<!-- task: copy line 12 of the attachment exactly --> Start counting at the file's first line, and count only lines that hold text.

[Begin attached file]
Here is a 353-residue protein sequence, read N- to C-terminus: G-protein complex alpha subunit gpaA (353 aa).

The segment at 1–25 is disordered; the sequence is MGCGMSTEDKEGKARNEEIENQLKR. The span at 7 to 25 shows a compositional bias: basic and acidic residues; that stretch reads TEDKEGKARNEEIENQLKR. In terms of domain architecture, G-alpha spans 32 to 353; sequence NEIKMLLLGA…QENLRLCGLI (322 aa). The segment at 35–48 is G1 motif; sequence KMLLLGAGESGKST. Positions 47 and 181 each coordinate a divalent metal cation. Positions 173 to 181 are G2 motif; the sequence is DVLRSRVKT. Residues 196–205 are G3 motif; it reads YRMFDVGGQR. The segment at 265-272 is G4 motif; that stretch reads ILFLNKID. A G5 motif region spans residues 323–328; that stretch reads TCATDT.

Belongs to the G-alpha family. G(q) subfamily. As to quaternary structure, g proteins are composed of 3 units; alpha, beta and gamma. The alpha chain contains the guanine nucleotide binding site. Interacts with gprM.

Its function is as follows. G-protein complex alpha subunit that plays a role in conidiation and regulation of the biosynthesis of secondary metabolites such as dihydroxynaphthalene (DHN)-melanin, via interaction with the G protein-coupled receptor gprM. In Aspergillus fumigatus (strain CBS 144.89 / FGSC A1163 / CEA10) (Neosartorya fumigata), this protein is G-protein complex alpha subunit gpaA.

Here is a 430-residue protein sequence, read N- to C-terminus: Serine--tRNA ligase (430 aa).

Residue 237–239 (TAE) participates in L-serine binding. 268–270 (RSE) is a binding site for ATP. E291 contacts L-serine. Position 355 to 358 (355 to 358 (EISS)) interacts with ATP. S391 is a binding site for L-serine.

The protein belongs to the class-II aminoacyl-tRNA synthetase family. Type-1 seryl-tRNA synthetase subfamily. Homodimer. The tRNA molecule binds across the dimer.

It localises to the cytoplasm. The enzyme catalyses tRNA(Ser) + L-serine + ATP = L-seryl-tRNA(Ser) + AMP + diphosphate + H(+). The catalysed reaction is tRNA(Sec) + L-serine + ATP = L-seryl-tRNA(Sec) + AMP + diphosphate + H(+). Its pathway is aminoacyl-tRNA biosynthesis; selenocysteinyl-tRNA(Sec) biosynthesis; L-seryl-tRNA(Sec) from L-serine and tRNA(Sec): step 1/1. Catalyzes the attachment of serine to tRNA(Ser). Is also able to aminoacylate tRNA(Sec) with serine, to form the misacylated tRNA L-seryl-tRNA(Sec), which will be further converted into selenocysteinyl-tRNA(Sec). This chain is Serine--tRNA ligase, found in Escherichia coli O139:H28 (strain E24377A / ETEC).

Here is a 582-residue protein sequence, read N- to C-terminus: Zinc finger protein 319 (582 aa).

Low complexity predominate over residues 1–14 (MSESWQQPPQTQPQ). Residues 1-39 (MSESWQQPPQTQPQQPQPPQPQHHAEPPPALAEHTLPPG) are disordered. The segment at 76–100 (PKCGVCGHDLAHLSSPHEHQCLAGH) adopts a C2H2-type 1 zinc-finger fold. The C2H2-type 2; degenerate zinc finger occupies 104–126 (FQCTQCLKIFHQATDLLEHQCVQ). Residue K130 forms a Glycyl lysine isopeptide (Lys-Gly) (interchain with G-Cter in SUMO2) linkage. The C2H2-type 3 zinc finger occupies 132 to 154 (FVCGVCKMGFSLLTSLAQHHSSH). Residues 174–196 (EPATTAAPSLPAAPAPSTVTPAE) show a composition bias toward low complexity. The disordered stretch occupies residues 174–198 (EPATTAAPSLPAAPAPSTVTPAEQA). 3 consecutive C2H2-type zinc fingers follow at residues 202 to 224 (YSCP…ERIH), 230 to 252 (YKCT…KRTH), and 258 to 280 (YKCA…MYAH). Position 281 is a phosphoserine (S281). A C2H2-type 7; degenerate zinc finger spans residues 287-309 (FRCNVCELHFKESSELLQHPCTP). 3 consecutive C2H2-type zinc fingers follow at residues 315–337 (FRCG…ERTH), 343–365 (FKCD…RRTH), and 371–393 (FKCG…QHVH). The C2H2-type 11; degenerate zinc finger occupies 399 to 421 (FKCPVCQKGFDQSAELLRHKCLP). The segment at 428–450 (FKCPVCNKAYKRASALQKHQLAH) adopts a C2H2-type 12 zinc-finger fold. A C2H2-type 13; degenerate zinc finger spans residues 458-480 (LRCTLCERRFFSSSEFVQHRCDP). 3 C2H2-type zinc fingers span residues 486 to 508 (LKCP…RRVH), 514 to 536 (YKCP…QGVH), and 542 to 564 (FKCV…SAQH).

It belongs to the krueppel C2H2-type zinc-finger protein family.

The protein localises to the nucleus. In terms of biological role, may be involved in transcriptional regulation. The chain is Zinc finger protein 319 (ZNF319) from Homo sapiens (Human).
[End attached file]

The protein localises to the nucleus. In terms of biological role, may be involved in transcriptional regulation. The chain is Zinc finger protein 319 (ZNF319) from Homo sapiens (Human).